On 2014-03-05 21:37:46 +0000, Paul Smith wrote:
So, if the sender didn't support PRDR, we'd have to accept the
message, deliver it to the second user, and send a bounce message
back (with risk of backscatter) for the first user.
That's not the only fall-back option, as you noted in another message.
In any case, spammers would probably not support PRDR, and that'd
probably be the most common case people would use it, and that would
be the most likely case to cause backscatter from accepting then
sending bounce messages.
I'm not especially worried about spammers. For them, falling back to
"temporary reject and accept one recipient at a time" is acceptable.
I'm worried about normal users who send a mail to 100 addresses from
their address book. At normal retry rates such messages could take days
to deliver, which would not be acceptable for the recipients.
But the number of organizations which would send a single (non-spam)
message to 100 of your users is probably low. Most importantly, it's
your own (for which simultaneously implementing PRDR on the client and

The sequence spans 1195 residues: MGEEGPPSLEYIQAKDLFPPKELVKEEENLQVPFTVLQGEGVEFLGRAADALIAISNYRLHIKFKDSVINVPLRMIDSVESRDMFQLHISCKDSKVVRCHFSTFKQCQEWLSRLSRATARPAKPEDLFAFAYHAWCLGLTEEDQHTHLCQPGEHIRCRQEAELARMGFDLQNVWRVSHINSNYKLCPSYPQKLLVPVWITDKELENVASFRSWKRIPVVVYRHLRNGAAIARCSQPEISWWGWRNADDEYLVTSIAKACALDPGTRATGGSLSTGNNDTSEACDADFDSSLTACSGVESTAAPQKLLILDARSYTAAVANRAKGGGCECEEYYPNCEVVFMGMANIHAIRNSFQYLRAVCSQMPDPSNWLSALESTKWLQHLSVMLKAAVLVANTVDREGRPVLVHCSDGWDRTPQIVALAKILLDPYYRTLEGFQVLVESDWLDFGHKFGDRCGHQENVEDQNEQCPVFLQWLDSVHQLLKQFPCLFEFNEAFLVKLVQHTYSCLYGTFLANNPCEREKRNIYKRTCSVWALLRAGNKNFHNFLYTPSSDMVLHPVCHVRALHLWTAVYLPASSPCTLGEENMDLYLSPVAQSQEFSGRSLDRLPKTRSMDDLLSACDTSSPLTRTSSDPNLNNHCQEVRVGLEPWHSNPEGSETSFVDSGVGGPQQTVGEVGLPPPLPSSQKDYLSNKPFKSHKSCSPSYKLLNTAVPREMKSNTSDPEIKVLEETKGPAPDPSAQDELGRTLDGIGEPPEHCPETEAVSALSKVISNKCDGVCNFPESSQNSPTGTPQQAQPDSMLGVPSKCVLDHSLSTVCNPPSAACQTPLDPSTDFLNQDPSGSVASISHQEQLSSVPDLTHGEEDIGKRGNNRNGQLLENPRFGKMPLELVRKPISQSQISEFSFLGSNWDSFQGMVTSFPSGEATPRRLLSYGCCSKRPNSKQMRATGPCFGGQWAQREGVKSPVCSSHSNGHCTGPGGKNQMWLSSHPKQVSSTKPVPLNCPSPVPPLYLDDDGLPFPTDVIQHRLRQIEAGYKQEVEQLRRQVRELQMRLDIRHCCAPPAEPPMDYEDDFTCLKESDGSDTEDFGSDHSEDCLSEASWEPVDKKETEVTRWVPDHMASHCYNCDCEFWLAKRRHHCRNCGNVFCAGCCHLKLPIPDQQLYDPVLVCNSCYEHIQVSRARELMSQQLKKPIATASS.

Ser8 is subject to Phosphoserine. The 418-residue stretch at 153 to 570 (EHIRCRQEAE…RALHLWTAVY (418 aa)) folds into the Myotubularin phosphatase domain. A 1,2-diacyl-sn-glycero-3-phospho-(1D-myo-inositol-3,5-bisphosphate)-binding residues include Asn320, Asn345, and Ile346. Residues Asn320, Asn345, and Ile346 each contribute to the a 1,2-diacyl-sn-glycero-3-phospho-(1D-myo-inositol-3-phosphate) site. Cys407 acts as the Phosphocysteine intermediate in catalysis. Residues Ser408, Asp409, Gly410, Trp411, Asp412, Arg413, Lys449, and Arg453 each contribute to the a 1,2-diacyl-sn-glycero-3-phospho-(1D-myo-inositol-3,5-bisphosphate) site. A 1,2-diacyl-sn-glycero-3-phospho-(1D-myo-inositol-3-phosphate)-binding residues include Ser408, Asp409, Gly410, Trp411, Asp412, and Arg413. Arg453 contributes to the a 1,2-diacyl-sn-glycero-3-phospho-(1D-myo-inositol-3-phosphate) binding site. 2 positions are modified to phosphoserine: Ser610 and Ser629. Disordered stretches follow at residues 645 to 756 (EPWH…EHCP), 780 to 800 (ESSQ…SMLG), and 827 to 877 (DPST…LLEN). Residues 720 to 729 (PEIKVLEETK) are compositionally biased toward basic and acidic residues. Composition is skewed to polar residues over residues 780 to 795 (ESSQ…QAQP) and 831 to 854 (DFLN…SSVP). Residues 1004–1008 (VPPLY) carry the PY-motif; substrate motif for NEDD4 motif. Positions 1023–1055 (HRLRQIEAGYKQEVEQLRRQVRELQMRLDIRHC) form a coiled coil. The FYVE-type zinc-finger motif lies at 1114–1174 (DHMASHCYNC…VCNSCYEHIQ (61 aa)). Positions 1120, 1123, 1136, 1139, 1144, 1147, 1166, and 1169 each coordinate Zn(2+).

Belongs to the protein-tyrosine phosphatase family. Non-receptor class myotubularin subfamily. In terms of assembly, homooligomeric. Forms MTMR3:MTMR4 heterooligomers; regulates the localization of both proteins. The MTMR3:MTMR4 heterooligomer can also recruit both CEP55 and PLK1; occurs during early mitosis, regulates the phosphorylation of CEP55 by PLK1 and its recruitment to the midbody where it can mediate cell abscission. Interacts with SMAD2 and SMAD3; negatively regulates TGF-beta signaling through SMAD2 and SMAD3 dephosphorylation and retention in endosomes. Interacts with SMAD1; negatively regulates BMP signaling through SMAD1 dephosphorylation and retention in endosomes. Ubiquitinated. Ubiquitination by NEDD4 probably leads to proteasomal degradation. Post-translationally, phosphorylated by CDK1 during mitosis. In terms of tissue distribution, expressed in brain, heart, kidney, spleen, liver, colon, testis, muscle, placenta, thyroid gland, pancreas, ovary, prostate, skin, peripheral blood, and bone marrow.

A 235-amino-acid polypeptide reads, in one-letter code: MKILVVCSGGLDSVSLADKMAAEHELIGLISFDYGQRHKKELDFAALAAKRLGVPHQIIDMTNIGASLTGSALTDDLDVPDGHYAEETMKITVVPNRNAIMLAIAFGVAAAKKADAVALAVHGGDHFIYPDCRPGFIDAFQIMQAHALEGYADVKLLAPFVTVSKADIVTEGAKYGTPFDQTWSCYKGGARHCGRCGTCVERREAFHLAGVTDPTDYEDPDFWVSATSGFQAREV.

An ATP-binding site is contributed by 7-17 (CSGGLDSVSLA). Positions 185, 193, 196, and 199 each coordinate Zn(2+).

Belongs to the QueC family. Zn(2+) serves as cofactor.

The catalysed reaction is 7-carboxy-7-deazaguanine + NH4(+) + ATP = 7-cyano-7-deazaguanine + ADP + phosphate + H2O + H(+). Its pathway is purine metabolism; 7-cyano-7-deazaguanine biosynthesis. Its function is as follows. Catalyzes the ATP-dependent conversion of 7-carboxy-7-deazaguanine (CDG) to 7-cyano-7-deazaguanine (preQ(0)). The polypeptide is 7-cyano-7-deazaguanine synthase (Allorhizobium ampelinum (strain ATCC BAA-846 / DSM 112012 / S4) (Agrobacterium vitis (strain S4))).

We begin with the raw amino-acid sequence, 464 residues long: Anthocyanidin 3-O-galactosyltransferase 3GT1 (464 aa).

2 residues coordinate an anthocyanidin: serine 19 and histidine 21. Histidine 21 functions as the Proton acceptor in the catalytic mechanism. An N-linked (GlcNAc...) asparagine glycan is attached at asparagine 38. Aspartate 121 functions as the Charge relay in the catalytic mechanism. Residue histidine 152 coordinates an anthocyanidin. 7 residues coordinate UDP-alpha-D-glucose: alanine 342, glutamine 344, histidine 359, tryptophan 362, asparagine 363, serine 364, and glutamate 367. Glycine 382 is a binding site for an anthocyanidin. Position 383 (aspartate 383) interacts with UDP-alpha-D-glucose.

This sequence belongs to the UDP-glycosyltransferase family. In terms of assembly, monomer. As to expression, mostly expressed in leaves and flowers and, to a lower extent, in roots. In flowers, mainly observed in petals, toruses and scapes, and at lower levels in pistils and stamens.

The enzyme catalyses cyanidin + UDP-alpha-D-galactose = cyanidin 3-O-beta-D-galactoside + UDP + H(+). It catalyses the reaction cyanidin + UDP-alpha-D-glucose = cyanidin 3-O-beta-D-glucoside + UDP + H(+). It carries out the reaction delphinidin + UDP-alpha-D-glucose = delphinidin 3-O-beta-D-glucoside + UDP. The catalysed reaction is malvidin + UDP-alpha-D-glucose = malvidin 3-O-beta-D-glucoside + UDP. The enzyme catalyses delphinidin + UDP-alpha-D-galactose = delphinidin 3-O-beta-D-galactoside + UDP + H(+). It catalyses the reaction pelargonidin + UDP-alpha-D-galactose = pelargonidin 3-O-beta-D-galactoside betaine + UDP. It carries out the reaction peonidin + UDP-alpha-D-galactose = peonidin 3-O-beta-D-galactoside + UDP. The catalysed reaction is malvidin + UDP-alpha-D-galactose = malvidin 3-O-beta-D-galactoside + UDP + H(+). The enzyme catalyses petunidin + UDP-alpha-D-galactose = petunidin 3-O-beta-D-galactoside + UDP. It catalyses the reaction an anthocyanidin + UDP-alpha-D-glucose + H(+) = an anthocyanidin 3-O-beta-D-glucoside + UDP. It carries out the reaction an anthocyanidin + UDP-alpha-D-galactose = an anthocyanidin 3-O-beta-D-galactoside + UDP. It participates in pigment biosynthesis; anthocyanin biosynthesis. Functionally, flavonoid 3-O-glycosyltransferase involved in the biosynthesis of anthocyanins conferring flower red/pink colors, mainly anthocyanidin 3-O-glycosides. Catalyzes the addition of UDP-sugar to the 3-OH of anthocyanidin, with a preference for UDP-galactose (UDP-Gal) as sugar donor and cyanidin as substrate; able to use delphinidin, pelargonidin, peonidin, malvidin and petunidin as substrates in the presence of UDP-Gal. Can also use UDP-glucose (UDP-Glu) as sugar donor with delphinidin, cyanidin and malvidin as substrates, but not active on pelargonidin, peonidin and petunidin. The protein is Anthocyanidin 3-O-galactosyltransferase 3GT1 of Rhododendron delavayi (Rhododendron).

server side should be possible) and then there are maybe a handful of
So you don't need universal deployment of PRDR to make PRDR with a
fallback to "temporary reject and accept one recipient at a time"
acceptable, just isolated pockets plus (maybe) the large ESPs.
 This is why I spent some effort on dynamically creating groups
of recipients to minimize the number of retries when I implemented
per-recipient content filters for qpsmtpd.
 Well, maybe not for them, but for me, dealing with spammers.
_ | Peter J. Holzer | Der eigene Verstand bleibt gefühlt messer-
|_|_) | | scharf. Aber die restliche Welt blickt's
| | | hjp(_at_)hjp(_dot_)at | immer weniger.
__/ | http://www.hjp.at/ | -- Matthias Kohrs in desd
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